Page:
Bala Ganapathi on Vinayaka Chaviti
Purnam Kudumulu and Undrallu ~
A Virtual Vinayaka Chavithi Pandaga Bhojanam to All Our Family and Friends
Vinayaka Chavithi Subhakankshalu!
I made bala Ganapati with clay today for Vinayaka Chaviti festival tomorrow. The decorations are with kumkum, turmeric and rice powder. Eyes are whole urad dal (minapa pappu) and the laddu is dotted with skinless, split mustard seeds. It’s a simple vigraham, still looks divine to my eyes.
Vinayaka Chavithi shubhakamnaye! May Bhagavan Ganesha bless us all with peace, happiness and health!
Thank you Sachin, Vaijayanthi, Rashmi, Narayan Swamy, Sireesha and Chaitanya for sharing your Ganesha with us.
Bigger isn’t better always. You always know that for making delicious dishes, what is needed is not a big house, even bigger multiple kitchens. Sometimes, bigger things bring bitter results. All you’d need is a tender heart that responds to love and affection to make food that touches the other hearts. I have come to know that this applies to brinjal harvest as well. When you grow your own brinjals, pick as soon as they are just big enough to eat, when their skin still has high gloss finish and inside is tender. When you slice open and find brown flesh and dark seeds, you have waited too long. Bitterness claimed the brinjal soul, and it isn’t a culinary friend any more. The younger ones with angelic pulp and barely developed seeds taste better than bigger and bulky brinjals.
Here is traditional brinjal recipe with sesame I made last weekend for Janmastami with my brinjal harvest. Brinjal and sesame are a good combination and it is just not Bharath, many other world’s cuisines favor this endearing combination. The soul is the same, the dress-up and names are different from country to country. If you have never tried brinjal sesame combination before, try it once. It’s good and tasty, worthy of festival feast.
Brinjal Sesame Kura
(for 2 or 4, for 2 to 1 meals)
Brinjals: Pick 8 to 10 small, fresh looking brinjals. Wash and remove the end. Take water in a bowl. Add a teaspoon of salt. Cut brinjal into bite sized pieces and drop the pieces into salted water.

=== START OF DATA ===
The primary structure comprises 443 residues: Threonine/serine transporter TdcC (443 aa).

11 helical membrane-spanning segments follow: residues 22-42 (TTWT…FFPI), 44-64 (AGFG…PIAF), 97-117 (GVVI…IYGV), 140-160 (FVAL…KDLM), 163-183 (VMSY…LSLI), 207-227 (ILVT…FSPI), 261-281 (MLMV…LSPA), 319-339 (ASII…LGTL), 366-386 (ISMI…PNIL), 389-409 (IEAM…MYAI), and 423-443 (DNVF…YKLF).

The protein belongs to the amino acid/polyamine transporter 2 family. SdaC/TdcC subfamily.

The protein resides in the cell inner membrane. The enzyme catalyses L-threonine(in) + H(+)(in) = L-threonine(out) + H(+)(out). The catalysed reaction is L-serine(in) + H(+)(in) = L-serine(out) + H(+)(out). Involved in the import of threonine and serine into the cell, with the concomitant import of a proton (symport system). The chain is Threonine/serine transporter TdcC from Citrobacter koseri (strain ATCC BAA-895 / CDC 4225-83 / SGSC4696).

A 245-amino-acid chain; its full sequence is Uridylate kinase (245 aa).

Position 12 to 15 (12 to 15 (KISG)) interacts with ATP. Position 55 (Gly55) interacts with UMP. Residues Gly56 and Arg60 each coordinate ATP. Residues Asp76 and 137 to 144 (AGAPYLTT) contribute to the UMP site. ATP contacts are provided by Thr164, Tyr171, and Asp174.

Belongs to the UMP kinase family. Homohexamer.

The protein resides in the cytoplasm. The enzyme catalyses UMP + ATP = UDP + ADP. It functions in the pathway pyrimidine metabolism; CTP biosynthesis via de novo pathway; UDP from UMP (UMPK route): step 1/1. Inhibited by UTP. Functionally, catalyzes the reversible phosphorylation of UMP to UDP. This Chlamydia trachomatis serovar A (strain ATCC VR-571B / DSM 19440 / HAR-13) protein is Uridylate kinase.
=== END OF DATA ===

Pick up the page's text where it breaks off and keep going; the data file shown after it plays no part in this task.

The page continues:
Slice one red onion or shallot thinly lengthwise.
Sesame: Place a stainless steel pot on stovetop and heat. When the pot is hot, add 6 dried red chilli, a tablespoon of coriander seeds, half teaspoon black peppercorn, quarter teaspoon cumin, 6 cloves, one-inch piece of cinnamon stick in listed order and at the end 3 tablespoons of sesame seeds. Constantly stirring, roast the spices to fragrance. Remove them to a plate and cool. Take them in a blender. Add a garlic clove, a tablespoon each – , chopped fresh ginger, tamarind pulp and jaggery pieces, and half cup of water. Blend the ingredients to superfine paste.
Brinjal Sesame Kura: Heat the stainless steel pot again. This time, add a tablespoon of sesame or peanut oil and when oil is hot, do the curry leaf tadka. Add and saute onions to soft. Remove the brinjal pieces from water and add them in the pot. Sprinkle half teaspoon of salt and pinch of turmeric. Cover and cook on medium heat until the brinjal pieces are tender, for about five to eight minutes. Stir in the sesame-spice paste and half cup of water. Adjust salt, sour(tamarind) and sweet(jaggery) levels according to your taste. Mix well and simmer for about 15 minutes on low heat.
Serve immediately and politely accept the applause from your guests. Sesame brinjal kura tastes great with Pongal rice and sorghum roti with some ghee and pickle on the side.
Brinjal Sesame Kura with Pongal and Red Chilli Pickle ~ Good Meal for a Hungry Soul